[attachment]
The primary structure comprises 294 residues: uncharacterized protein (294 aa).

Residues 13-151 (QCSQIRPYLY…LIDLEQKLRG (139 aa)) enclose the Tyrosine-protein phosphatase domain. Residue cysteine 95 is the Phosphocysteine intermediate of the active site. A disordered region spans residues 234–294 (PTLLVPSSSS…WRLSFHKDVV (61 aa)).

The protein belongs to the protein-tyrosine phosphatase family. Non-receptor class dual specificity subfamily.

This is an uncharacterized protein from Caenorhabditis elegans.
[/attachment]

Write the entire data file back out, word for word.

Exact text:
The primary structure comprises 294 residues: uncharacterized protein (294 aa).

Residues 13-151 (QCSQIRPYLY…LIDLEQKLRG (139 aa)) enclose the Tyrosine-protein phosphatase domain. Residue cysteine 95 is the Phosphocysteine intermediate of the active site. A disordered region spans residues 234–294 (PTLLVPSSSS…WRLSFHKDVV (61 aa)).

The protein belongs to the protein-tyrosine phosphatase family. Non-receptor class dual specificity subfamily.

This is an uncharacterized protein from Caenorhabditis elegans.